A startup has launched a bike and scooter share in Africa.
Majority of Africans still don’t drive but instead commute to work using public means or sometimes they ride to work. The micromobility concept in Africa is not that common as a matter of fact there’s hardly any. This is why CEO Tony Adesina chose to invest in this opportunity, he saw a need and he is now creating the solution.
However, even if we have many riders in Africa the government rarely considers bike lanes in their infrastructure. But in countries like Rwanda even if bike lanes exist the concept of bike and scooter share is still very foreign to them.
Adesina has described the African market as “quite unique”.
“I don’t think it’s somewhere where you can bring an existing model, maybe that worked in the States or the UK and just dump in a country like South Africa or Rwanda. You have to understand the culture and the people you’re dealing with. It takes quite some time. You have to study the terrain and make sure the model you run in the U.S. or the U.K. can actually fit. Another thing is price. The buying power is not as heavy as you have in the States. So the numbers have to make sense and you have to make sure that the market you’re going into can meet your projected goals.”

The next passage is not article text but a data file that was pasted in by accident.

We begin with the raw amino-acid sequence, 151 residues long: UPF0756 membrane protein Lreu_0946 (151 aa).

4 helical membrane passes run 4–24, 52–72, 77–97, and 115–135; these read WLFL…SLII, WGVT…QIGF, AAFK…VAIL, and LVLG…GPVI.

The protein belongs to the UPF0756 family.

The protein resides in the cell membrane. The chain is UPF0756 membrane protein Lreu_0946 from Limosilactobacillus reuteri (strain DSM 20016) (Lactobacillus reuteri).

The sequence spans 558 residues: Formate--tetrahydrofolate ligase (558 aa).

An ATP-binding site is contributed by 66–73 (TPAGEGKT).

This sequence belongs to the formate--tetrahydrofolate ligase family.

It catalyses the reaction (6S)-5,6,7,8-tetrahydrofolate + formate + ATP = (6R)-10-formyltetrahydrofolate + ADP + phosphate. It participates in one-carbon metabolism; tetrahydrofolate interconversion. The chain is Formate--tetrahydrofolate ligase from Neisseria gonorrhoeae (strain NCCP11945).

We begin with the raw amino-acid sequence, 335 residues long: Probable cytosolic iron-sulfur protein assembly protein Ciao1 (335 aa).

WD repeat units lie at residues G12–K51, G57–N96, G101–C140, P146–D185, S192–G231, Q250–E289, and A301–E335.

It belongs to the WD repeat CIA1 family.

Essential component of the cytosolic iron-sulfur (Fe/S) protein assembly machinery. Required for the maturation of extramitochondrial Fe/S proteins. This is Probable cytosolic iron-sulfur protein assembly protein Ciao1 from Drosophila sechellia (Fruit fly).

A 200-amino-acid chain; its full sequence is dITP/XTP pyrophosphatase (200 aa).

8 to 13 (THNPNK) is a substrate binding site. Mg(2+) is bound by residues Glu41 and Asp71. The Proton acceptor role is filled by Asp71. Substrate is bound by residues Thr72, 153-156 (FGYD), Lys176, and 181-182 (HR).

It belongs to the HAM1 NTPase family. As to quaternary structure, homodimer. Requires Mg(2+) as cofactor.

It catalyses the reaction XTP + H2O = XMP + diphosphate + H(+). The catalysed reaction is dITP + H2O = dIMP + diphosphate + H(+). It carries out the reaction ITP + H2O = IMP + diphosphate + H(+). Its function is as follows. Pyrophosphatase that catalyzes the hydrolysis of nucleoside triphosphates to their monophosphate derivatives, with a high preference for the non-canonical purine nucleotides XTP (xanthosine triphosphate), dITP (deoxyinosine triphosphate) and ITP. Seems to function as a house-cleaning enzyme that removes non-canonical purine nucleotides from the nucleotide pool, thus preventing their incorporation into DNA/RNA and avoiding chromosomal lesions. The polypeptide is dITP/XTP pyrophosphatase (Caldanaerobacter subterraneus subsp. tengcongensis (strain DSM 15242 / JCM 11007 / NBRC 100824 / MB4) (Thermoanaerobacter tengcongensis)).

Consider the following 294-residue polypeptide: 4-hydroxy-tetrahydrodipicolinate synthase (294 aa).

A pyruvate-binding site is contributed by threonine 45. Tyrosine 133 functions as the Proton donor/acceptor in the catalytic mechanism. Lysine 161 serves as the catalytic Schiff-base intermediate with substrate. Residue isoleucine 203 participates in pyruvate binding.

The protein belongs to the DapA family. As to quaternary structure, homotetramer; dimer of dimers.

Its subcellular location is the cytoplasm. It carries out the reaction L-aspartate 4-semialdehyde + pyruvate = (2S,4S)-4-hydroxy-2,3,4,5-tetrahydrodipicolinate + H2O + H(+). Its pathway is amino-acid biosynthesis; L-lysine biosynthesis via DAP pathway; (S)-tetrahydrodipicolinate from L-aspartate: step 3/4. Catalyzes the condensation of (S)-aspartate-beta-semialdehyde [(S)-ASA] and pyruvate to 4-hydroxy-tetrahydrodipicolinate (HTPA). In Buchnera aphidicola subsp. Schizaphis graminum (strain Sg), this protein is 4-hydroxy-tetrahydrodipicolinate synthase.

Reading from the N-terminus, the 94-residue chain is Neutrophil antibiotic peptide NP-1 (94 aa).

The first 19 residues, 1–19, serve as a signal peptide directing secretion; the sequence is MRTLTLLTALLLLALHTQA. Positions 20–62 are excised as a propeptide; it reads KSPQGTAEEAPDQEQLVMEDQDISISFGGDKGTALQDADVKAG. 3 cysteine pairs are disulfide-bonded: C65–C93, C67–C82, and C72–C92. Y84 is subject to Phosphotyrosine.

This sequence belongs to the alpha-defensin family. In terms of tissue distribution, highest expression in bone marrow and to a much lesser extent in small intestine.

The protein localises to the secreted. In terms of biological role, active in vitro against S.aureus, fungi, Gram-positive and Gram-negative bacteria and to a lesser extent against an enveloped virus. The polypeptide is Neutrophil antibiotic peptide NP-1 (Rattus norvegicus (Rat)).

The biggest challenge with this innovation are the infrastructures in Africa. In Europe this model has been implemented and has worked so well because their road plans consider riders. Culturally, Africans prefer cars or public means than riding. Currently in Kenya, some riders have been protesting in hopes that the government will start including bike lanes for riders. Millions of riders die yearly because there’s nowhere for them to safely ride their bikes.
In Europe riding bikes and scooters is considered normal that even kids can safely do so. Europe would therefore be a much better market to market this startup than in Africa, we barely have our infrastructure figured out yet.